The individual who, for six years, has overseen the growth and recent deceleration of Twitter’s advertising business, Adam Bain, has decided to leave the social network, a Twitter spokesperson confirmed on Wednesday after The New York Times reporter Mike Isaac and Recode reported the news.
After 6 years and a once-in-a-lifetime run, I let Jack know that I am ready to change gears and do something new outside the company.
— adam bain (@adambain) November 9, 2016
In a filing with the SEC, Twitter said that Bain tended his resignation on Monday. It’s unclear where Bain, who was loved inside the company as well as along Madison Avenue, might land, but he’s said to have told Twitter execs that he won’t be joining a competitor like Snapchat. He is expected to remain with Twitter through the end of this month.
As of today, Twitter CFO Anthony Noto will take Bain’s position as COO permanently and temporarily continue to serve as CFO until the company appoints a replacement, the spokesperson said.
It might seem weird for a CFO with a banking background to be made in charge of a media company’s advertising business. But it’s not that weird when it comes to Noto. The former CFO of the NFL, Noto has been involved in Twitter’s livestreaming deals with companies like the NFL and, before Twitter hired Leslie Berland as CMO earlier this year, had managed the company’s marketing efforts. And during Twitter’s earnings calls with analysts, Noto has fielded many of the questions related to Twitter’s ad business.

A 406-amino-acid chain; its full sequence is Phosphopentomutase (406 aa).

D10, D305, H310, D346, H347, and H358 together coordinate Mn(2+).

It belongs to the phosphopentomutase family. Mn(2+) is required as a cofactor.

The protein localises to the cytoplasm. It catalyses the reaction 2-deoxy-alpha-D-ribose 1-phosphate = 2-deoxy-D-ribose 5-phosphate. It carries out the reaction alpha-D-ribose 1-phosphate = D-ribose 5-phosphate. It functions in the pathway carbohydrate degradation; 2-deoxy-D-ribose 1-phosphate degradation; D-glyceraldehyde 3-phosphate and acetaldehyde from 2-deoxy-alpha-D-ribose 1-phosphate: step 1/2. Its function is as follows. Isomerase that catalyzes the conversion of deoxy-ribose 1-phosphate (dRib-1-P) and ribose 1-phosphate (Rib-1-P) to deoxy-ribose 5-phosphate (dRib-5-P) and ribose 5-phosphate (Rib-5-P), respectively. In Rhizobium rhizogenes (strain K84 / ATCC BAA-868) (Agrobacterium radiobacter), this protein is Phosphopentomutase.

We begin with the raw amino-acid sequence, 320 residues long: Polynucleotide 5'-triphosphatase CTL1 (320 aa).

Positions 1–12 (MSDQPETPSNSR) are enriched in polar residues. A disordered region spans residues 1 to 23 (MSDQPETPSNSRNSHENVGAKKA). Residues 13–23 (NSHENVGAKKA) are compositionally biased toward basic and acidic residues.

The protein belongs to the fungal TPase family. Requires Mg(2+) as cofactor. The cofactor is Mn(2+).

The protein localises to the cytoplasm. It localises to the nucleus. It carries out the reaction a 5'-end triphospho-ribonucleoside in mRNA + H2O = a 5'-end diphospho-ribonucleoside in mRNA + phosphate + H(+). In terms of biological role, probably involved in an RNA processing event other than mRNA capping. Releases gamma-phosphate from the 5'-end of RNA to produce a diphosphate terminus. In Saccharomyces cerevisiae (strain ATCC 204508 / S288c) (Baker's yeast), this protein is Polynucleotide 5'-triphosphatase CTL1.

And there are a lot of questions related to Twitter’s ad business. After growing by 129% year-over-year in Q2 2014, Twitter’s advertising revenue growth has decelerated with each subsequent quarter. In Q3 2016 Twitter’s advertising revenue increased by 6% year-over-year. On the same day that Twitter reported that figure, the company announced that it would lay off 350 employees, with the majority of those cuts affecting Twitter’s ad sales and marketing staff.
But Bain’s departure isn’t exactly someone grabbing a parachute during a freefall. Yes, things look bad: slowing revenue growth, stagnant audience growth, declining ad prices. But things may actually be looking up, or at least less down, for Twitter’s business.
At the same time that Facebook is freaking out investors by saying that soon it won’t be able to increase ad load any more, Twitter has hit a point where it doesn’t have to, where it’s actually been able to decrease ad load. In Q3 2016 Twitter’s ad load was lower than it had been in Q2 2016, but it was able to make more money from ads in Q3 than Q2.
There were two main reasons cited for the ad load decrease/ad revenue increase. 1) Twitter has improved its product to the point that it’s getting more people to use Twitter on a daily basis, organically increasing the number of ads Twitter can serve. 2) Those people are interacting with its ads more often, indicating that Twitter’s doing a better job picking out which ads to show.
If Twitter can continue the trend, it has a chance to dissuade advertisers from continuing to devalue its ads because it will have been able to show them its ability to increase the value of those ads. And now pulling that off will be up to Noto.